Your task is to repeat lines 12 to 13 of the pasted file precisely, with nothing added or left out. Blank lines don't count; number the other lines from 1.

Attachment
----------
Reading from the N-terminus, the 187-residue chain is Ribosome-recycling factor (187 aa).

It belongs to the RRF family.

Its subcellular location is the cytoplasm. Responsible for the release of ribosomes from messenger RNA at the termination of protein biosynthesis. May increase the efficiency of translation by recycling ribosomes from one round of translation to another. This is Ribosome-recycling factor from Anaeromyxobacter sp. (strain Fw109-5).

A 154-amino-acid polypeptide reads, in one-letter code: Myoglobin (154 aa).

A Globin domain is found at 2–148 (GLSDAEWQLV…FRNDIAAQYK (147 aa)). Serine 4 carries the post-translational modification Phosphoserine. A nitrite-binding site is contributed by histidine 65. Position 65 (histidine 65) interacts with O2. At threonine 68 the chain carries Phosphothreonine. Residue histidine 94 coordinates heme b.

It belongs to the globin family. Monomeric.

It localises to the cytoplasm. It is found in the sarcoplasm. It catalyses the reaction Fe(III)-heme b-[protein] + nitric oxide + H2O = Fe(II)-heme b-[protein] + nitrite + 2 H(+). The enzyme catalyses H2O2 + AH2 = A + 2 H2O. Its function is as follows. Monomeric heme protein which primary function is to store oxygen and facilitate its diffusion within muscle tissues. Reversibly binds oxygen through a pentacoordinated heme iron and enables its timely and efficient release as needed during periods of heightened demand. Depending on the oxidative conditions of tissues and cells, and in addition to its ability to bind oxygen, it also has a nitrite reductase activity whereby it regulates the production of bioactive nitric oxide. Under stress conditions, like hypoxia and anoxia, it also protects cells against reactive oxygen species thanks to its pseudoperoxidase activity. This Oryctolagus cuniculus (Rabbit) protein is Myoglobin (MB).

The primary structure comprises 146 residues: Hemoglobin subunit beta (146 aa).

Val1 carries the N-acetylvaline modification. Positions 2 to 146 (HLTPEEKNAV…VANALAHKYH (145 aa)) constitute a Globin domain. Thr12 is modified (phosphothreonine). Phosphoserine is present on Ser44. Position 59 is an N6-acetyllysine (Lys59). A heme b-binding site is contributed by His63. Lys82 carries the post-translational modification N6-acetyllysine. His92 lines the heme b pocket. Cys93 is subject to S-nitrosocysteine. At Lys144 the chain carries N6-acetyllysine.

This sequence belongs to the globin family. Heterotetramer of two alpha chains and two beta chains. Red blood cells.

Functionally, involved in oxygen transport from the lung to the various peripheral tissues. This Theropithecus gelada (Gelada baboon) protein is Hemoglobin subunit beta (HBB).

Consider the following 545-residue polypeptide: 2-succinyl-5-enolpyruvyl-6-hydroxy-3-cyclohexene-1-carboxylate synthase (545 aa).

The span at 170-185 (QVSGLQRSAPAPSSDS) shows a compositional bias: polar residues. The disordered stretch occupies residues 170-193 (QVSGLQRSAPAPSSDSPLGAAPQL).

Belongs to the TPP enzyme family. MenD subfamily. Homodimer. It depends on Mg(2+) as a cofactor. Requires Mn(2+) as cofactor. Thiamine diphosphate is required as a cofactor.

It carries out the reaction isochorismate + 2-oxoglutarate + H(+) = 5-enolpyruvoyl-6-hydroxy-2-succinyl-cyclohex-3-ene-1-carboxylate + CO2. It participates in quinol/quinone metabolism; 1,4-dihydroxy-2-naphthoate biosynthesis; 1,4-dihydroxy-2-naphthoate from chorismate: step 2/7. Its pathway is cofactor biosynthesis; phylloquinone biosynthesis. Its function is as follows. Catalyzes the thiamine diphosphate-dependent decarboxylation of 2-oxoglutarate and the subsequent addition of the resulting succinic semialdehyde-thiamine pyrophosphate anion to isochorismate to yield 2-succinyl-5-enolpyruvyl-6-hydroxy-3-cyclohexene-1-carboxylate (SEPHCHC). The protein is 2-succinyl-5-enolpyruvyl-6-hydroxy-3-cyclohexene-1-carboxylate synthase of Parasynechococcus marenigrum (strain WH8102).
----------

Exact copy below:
Consider the following 545-residue polypeptide: 2-succinyl-5-enolpyruvyl-6-hydroxy-3-cyclohexene-1-carboxylate synthase (545 aa).

The span at 170-185 (QVSGLQRSAPAPSSDS) shows a compositional bias: polar residues. The disordered stretch occupies residues 170-193 (QVSGLQRSAPAPSSDSPLGAAPQL).